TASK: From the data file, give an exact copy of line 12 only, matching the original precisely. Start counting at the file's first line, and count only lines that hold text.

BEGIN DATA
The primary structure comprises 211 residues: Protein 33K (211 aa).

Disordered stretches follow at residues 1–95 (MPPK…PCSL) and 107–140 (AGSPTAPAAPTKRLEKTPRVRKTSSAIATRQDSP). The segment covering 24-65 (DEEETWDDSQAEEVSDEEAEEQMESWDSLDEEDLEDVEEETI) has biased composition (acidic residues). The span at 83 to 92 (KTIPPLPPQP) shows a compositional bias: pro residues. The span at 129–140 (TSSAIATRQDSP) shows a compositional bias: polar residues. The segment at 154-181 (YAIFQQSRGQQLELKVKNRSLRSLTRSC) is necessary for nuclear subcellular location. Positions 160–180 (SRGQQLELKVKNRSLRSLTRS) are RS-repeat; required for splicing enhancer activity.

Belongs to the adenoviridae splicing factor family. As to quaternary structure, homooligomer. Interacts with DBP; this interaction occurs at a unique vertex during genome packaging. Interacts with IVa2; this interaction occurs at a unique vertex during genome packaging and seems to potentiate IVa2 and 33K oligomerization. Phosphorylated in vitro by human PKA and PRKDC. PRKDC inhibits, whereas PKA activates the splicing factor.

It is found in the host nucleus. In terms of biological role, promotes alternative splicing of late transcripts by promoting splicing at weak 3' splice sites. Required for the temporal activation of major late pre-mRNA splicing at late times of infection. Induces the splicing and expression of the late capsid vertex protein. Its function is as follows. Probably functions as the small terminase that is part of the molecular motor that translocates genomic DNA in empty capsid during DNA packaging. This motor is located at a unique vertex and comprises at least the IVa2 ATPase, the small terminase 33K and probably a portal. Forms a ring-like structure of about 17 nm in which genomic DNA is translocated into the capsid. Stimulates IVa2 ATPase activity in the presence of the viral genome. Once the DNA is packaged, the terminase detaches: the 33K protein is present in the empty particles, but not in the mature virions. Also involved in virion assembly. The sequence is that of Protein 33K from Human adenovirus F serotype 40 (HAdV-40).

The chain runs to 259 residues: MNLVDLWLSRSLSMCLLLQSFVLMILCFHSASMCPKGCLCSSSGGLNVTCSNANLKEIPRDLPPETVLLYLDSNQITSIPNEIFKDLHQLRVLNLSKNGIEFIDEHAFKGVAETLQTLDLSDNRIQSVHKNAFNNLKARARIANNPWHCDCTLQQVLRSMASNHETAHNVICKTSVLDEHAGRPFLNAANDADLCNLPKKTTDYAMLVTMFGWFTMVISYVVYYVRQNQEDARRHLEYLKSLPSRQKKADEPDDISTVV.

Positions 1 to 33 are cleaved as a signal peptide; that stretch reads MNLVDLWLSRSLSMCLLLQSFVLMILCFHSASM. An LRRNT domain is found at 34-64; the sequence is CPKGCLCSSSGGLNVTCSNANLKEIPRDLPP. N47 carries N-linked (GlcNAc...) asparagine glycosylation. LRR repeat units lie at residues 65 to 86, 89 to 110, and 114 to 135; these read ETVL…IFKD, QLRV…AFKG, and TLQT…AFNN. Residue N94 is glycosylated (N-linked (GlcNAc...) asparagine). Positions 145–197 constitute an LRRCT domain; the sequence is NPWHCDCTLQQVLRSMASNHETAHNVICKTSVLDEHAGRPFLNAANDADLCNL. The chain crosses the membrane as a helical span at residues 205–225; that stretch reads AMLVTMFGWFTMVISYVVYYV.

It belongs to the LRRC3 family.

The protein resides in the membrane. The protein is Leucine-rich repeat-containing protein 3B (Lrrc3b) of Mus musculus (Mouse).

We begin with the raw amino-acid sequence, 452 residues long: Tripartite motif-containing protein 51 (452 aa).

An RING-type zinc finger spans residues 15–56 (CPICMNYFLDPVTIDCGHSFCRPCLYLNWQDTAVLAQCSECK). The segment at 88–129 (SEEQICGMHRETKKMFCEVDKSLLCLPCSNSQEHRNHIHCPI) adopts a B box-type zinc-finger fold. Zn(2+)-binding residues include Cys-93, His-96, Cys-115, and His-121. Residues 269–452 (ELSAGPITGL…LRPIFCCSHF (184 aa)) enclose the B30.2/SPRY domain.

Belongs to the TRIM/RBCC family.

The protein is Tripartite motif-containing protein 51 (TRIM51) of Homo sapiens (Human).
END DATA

The protein is Tripartite motif-containing protein 51 (TRIM51) of Homo sapiens (Human).